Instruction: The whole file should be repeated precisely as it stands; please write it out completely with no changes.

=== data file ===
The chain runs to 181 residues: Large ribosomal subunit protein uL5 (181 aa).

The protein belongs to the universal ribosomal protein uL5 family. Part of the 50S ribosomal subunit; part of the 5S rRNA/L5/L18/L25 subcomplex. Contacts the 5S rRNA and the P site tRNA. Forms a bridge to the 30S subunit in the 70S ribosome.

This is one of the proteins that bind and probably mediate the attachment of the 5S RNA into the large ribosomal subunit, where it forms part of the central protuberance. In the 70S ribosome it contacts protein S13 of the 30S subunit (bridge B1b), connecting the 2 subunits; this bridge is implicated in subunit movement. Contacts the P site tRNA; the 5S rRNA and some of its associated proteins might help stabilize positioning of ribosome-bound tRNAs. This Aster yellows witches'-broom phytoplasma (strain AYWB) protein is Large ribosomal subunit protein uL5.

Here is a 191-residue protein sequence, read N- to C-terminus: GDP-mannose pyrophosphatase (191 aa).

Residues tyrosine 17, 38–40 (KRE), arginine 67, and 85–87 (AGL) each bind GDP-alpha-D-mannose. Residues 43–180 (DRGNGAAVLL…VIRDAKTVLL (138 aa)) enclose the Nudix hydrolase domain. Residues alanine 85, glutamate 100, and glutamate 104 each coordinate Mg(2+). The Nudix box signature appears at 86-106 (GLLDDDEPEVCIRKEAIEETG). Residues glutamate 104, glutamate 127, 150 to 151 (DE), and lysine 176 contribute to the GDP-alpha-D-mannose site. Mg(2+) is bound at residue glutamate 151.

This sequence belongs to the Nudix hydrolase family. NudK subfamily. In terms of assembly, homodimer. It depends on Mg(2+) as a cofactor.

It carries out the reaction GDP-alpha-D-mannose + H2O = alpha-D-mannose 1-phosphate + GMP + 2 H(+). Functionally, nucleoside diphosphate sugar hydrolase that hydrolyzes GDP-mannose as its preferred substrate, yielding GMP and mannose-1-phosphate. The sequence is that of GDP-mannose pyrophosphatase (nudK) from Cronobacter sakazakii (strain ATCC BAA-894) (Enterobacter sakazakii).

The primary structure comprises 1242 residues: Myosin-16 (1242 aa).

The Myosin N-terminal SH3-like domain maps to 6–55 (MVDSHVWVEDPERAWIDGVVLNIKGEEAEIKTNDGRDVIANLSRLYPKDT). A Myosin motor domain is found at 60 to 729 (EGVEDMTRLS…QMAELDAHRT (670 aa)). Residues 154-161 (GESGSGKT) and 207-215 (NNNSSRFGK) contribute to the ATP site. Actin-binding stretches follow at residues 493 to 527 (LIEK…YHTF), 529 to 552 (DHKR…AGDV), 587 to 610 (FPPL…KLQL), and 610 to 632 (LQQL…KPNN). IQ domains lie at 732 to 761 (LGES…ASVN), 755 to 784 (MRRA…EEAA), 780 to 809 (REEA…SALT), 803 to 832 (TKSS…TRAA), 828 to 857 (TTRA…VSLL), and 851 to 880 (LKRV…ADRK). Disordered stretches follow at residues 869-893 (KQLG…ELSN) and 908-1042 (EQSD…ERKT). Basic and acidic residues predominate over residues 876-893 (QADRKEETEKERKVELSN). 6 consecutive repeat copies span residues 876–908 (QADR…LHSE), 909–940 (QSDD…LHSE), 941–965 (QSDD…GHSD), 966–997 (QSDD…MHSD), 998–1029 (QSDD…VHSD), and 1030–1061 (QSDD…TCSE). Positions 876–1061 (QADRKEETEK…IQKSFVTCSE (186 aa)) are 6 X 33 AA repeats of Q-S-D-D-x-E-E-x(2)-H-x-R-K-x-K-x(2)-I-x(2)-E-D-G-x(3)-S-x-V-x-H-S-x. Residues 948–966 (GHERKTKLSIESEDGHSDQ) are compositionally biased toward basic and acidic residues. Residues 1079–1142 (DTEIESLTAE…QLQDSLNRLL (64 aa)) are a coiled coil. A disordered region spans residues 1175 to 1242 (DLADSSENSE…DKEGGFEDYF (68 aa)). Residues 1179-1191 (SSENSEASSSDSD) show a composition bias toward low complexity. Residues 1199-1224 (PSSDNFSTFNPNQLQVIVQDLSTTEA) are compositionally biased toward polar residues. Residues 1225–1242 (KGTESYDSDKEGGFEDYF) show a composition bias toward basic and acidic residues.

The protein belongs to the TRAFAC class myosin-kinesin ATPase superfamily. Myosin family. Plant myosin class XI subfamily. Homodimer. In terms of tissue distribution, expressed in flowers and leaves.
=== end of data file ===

The chain runs to 181 residues: Large ribosomal subunit protein uL5 (181 aa).

The protein belongs to the universal ribosomal protein uL5 family. Part of the 50S ribosomal subunit; part of the 5S rRNA/L5/L18/L25 subcomplex. Contacts the 5S rRNA and the P site tRNA. Forms a bridge to the 30S subunit in the 70S ribosome.

This is one of the proteins that bind and probably mediate the attachment of the 5S RNA into the large ribosomal subunit, where it forms part of the central protuberance. In the 70S ribosome it contacts protein S13 of the 30S subunit (bridge B1b), connecting the 2 subunits; this bridge is implicated in subunit movement. Contacts the P site tRNA; the 5S rRNA and some of its associated proteins might help stabilize positioning of ribosome-bound tRNAs. This Aster yellows witches'-broom phytoplasma (strain AYWB) protein is Large ribosomal subunit protein uL5.

Here is a 191-residue protein sequence, read N- to C-terminus: GDP-mannose pyrophosphatase (191 aa).

Residues tyrosine 17, 38–40 (KRE), arginine 67, and 85–87 (AGL) each bind GDP-alpha-D-mannose. Residues 43–180 (DRGNGAAVLL…VIRDAKTVLL (138 aa)) enclose the Nudix hydrolase domain. Residues alanine 85, glutamate 100, and glutamate 104 each coordinate Mg(2+). The Nudix box signature appears at 86-106 (GLLDDDEPEVCIRKEAIEETG). Residues glutamate 104, glutamate 127, 150 to 151 (DE), and lysine 176 contribute to the GDP-alpha-D-mannose site. Mg(2+) is bound at residue glutamate 151.

This sequence belongs to the Nudix hydrolase family. NudK subfamily. In terms of assembly, homodimer. It depends on Mg(2+) as a cofactor.

It carries out the reaction GDP-alpha-D-mannose + H2O = alpha-D-mannose 1-phosphate + GMP + 2 H(+). Functionally, nucleoside diphosphate sugar hydrolase that hydrolyzes GDP-mannose as its preferred substrate, yielding GMP and mannose-1-phosphate. The sequence is that of GDP-mannose pyrophosphatase (nudK) from Cronobacter sakazakii (strain ATCC BAA-894) (Enterobacter sakazakii).

The primary structure comprises 1242 residues: Myosin-16 (1242 aa).

The Myosin N-terminal SH3-like domain maps to 6–55 (MVDSHVWVEDPERAWIDGVVLNIKGEEAEIKTNDGRDVIANLSRLYPKDT). A Myosin motor domain is found at 60 to 729 (EGVEDMTRLS…QMAELDAHRT (670 aa)). Residues 154-161 (GESGSGKT) and 207-215 (NNNSSRFGK) contribute to the ATP site. Actin-binding stretches follow at residues 493 to 527 (LIEK…YHTF), 529 to 552 (DHKR…AGDV), 587 to 610 (FPPL…KLQL), and 610 to 632 (LQQL…KPNN). IQ domains lie at 732 to 761 (LGES…ASVN), 755 to 784 (MRRA…EEAA), 780 to 809 (REEA…SALT), 803 to 832 (TKSS…TRAA), 828 to 857 (TTRA…VSLL), and 851 to 880 (LKRV…ADRK). Disordered stretches follow at residues 869-893 (KQLG…ELSN) and 908-1042 (EQSD…ERKT). Basic and acidic residues predominate over residues 876-893 (QADRKEETEKERKVELSN). 6 consecutive repeat copies span residues 876–908 (QADR…LHSE), 909–940 (QSDD…LHSE), 941–965 (QSDD…GHSD), 966–997 (QSDD…MHSD), 998–1029 (QSDD…VHSD), and 1030–1061 (QSDD…TCSE). Positions 876–1061 (QADRKEETEK…IQKSFVTCSE (186 aa)) are 6 X 33 AA repeats of Q-S-D-D-x-E-E-x(2)-H-x-R-K-x-K-x(2)-I-x(2)-E-D-G-x(3)-S-x-V-x-H-S-x. Residues 948–966 (GHERKTKLSIESEDGHSDQ) are compositionally biased toward basic and acidic residues. Residues 1079–1142 (DTEIESLTAE…QLQDSLNRLL (64 aa)) are a coiled coil. A disordered region spans residues 1175 to 1242 (DLADSSENSE…DKEGGFEDYF (68 aa)). Residues 1179-1191 (SSENSEASSSDSD) show a composition bias toward low complexity. Residues 1199-1224 (PSSDNFSTFNPNQLQVIVQDLSTTEA) are compositionally biased toward polar residues. Residues 1225–1242 (KGTESYDSDKEGGFEDYF) show a composition bias toward basic and acidic residues.

The protein belongs to the TRAFAC class myosin-kinesin ATPase superfamily. Myosin family. Plant myosin class XI subfamily. Homodimer. In terms of tissue distribution, expressed in flowers and leaves.